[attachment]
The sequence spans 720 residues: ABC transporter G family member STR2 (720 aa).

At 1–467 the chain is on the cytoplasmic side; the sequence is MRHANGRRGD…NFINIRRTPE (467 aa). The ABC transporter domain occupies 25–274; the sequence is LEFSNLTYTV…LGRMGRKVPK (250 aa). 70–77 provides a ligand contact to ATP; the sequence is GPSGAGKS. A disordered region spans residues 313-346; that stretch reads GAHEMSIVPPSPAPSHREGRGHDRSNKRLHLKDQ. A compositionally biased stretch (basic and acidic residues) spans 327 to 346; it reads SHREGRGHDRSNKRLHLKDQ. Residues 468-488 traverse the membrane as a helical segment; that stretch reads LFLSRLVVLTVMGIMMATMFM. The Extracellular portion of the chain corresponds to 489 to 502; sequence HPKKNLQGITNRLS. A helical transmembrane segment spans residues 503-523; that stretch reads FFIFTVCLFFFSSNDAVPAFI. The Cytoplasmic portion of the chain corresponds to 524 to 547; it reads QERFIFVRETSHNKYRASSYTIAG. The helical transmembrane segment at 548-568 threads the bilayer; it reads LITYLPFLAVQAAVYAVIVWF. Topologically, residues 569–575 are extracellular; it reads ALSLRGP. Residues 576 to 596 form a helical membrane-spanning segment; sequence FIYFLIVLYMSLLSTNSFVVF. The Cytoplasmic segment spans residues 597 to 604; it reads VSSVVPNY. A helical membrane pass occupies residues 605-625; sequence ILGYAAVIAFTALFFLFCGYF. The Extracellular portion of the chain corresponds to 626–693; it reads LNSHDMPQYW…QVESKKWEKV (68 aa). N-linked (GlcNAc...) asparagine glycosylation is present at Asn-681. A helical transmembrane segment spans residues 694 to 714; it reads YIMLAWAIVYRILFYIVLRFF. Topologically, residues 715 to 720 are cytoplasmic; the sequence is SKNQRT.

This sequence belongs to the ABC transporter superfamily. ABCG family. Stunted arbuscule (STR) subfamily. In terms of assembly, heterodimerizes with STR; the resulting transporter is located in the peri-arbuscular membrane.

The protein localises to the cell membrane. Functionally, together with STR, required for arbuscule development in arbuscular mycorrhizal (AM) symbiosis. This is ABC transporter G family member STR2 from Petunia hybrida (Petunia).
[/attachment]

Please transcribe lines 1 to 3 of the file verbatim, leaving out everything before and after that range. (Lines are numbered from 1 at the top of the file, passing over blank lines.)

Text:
The sequence spans 720 residues: ABC transporter G family member STR2 (720 aa).

At 1–467 the chain is on the cytoplasmic side; the sequence is MRHANGRRGD…NFINIRRTPE (467 aa). The ABC transporter domain occupies 25–274; the sequence is LEFSNLTYTV…LGRMGRKVPK (250 aa). 70–77 provides a ligand contact to ATP; the sequence is GPSGAGKS. A disordered region spans residues 313-346; that stretch reads GAHEMSIVPPSPAPSHREGRGHDRSNKRLHLKDQ. A compositionally biased stretch (basic and acidic residues) spans 327 to 346; it reads SHREGRGHDRSNKRLHLKDQ. Residues 468-488 traverse the membrane as a helical segment; that stretch reads LFLSRLVVLTVMGIMMATMFM. The Extracellular portion of the chain corresponds to 489 to 502; sequence HPKKNLQGITNRLS. A helical transmembrane segment spans residues 503-523; that stretch reads FFIFTVCLFFFSSNDAVPAFI. The Cytoplasmic portion of the chain corresponds to 524 to 547; it reads QERFIFVRETSHNKYRASSYTIAG. The helical transmembrane segment at 548-568 threads the bilayer; it reads LITYLPFLAVQAAVYAVIVWF. Topologically, residues 569–575 are extracellular; it reads ALSLRGP. Residues 576 to 596 form a helical membrane-spanning segment; sequence FIYFLIVLYMSLLSTNSFVVF. The Cytoplasmic segment spans residues 597 to 604; it reads VSSVVPNY. A helical membrane pass occupies residues 605-625; sequence ILGYAAVIAFTALFFLFCGYF. The Extracellular portion of the chain corresponds to 626–693; it reads LNSHDMPQYW…QVESKKWEKV (68 aa). N-linked (GlcNAc...) asparagine glycosylation is present at Asn-681. A helical transmembrane segment spans residues 694 to 714; it reads YIMLAWAIVYRILFYIVLRFF. Topologically, residues 715 to 720 are cytoplasmic; the sequence is SKNQRT.

This sequence belongs to the ABC transporter superfamily. ABCG family. Stunted arbuscule (STR) subfamily. In terms of assembly, heterodimerizes with STR; the resulting transporter is located in the peri-arbuscular membrane.